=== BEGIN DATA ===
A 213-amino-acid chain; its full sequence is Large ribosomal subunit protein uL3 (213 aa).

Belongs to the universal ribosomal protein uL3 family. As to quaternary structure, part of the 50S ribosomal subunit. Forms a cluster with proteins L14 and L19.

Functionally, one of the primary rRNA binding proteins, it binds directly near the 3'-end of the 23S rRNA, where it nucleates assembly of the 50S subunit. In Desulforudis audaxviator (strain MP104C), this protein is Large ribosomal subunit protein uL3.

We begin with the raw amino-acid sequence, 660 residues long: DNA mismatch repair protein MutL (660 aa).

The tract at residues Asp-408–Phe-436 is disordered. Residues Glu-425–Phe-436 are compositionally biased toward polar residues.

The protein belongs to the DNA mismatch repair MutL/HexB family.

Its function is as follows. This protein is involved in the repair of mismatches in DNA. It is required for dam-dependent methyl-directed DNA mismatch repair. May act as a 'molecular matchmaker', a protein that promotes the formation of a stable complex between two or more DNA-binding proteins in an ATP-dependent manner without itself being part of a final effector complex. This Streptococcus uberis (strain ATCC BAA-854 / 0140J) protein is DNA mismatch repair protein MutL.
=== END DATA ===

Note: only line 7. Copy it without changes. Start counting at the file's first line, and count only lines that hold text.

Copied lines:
Its function is as follows. This protein is involved in the repair of mismatches in DNA. It is required for dam-dependent methyl-directed DNA mismatch repair. May act as a 'molecular matchmaker', a protein that promotes the formation of a stable complex between two or more DNA-binding proteins in an ATP-dependent manner without itself being part of a final effector complex. This Streptococcus uberis (strain ATCC BAA-854 / 0140J) protein is DNA mismatch repair protein MutL.